More Chinese IT companies join global battle against illegal wildlife trade

Mar 9, 2019 | News


More Chinese players have joined in a global coalition to end the online illegal wildlife trade, pledging to contribute new technologies and greater social influences to efforts against poaching and trafficking of endangered species worldwide.

Eight IT companies from China, Tanzania and Vietnam became the latest members of the Coalition to End Wildlife Trafficking Online, a global network of e-commerce, technology and social media companies, as the coalition celebrated its first anniversary in Beijing on Wednesday. 

The eight newly-joined members are Sina Weibo,, Sogou Search, Han Tang Collection,, Gui You Tian Xia from China, Kupatana from Tanzania, and Sapo from Vietnam. 

“Wildlife crime ranks among the most serious, dangerous and damaging international organized crimes along with human trafficking, drug running and illegal arms sales,” said Jason Bell, IFAW’s Vice President for Conservation and Animal Welfare, one of the organizers of the coalition. 

In recent years, the purchase and sales of illegal wildlife products have shifted gradually from the traditional offline arena to online platforms and social media, which can facilitate secret transactions with the Internet providing global connectivity, user anonymity and rapid transport, he said. 

Illegally trading endangered wildlife online is a new global challenge which require collaborations from governments, related business and all aspects of society to reduce and eliminate online illegal information in order to combat wildlife cybercrime, said Wu Zhimin, director of the wildlife protection department of National Forestry and Grassland Administration. 

New technologies including image recognition, big data, machine learning and artificial intelligence give Chinese IT companies the edge to play a crucial role in the cause. 

The Chinese coalition members deleted roughly 1 million pieces of information and automatically blocked over 10 million advertisements regarding illegal wildlife products, while 350,000 accounts involved in wildlife traffic were eliminated, according to WWF China. 

“With the growing of e-commerce and social media platforms, the Chinese Internet industry has become an important force in combating cybercrime and conserving endangered wildlife in China and even at global scale,” Wu said.

On March 7, 2018, 21 internet companies from North America, Asia, and Africa, alongside non-profit organizations WWF, IFAW, and TRAFFIC initiated the coalition in San Francisco. 

Since the establishment of the coalition, leading IT companies including Alibaba, Baidu and Tencent from China as their international partners Microsoft, Google, eBay, Instagram, among others, have been actively implementing wildlife friendly policies and exploring new applications to detect and eliminate illegal online information, said Zhou Fei, chief programe officer of WWF China.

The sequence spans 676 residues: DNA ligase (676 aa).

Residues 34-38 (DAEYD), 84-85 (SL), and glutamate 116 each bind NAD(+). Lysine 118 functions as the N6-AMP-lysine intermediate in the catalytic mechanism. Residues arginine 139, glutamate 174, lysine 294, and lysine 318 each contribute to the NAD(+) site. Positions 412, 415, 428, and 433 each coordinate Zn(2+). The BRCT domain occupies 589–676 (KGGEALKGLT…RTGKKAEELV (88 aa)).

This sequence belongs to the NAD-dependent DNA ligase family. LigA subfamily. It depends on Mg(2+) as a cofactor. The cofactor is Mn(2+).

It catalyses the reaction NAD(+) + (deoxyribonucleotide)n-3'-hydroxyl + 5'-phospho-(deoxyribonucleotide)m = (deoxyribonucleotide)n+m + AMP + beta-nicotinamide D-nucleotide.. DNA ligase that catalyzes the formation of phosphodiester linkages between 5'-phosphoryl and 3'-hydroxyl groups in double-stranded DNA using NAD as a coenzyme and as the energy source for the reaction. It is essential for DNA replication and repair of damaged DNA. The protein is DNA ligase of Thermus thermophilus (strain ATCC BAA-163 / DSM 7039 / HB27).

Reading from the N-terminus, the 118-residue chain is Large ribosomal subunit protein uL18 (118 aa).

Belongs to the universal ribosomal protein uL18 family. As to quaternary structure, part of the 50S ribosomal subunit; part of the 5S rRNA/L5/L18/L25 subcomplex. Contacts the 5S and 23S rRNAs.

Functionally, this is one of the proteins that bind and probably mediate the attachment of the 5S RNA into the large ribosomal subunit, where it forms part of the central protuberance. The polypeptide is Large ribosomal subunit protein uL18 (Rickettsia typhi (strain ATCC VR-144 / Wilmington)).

Members of the coalition supported law enforcement efforts, participated in multi-agency coordination, and enhanced users’ awareness of protecting wildlife and refusing to consume illegal wildlife products, he said. 

In November last year, a transnational wildlife traffic ring was cracked by the Chinese Forest Police in the central province of Hunan with 129 suspects arrested. A total of 216 endangered pangolins among other wildlife products and 18 million yuan (2.68 million U.S. dollars) of illicit funds were confiscated at the site. 

A coalition member company assisted the law enforcement to root out the criminal organization by monitoring the illegal sales channels, according to WWF China. 

Meanwhile, social media platforms have been increasing efforts and innovating campaigning methods to promote the building of an ecological civilization and advise netizens against wildlife consumption to reduce the demand, said Xiao Wenhao with Baidu. 

For example, if the reporter searched for “ivory” on Taobao, a retail platform under Alibaba Group, an image of an African elephant was shown with a footnote saying, “Illegal ivory trade has pushed elephants towards extinction” and tips for how to report an illegal product to Taobao administrators. 

In January, a creative art exhibition showing exquisite miniature carvings on walnut shells was organized in Chengdu by an e-commerce website specialized in antiques and relics under the theme of “Cultural values without the toll of life.” 

The wwtx website, also a coalition member, sent out the message to its over 1.5 million users by highlighting the potential market value of walnut carvings as a more eco-friendly and sustainable future for the traditional techniques that had been done on ivory or rhino horn. 

The coalition facilitate Chinese Internet companies to link with other countries’ counterparts and demonstrate how they are delivering their corporate social responsibility. Organizers will support members to continually create and disseminate messages regarding wildlife protection to target audiences in a variety of ways, Zhou Fei said. 

“The coalition has set an ambitious, yet bold goal of working to reduce wildlife trafficking online by 80 percent by 2020. Every effort should be made to support this goal and it is only through partnership and, collective and coordinated action on the part of the coalition, that we will be successful,” Bell said.

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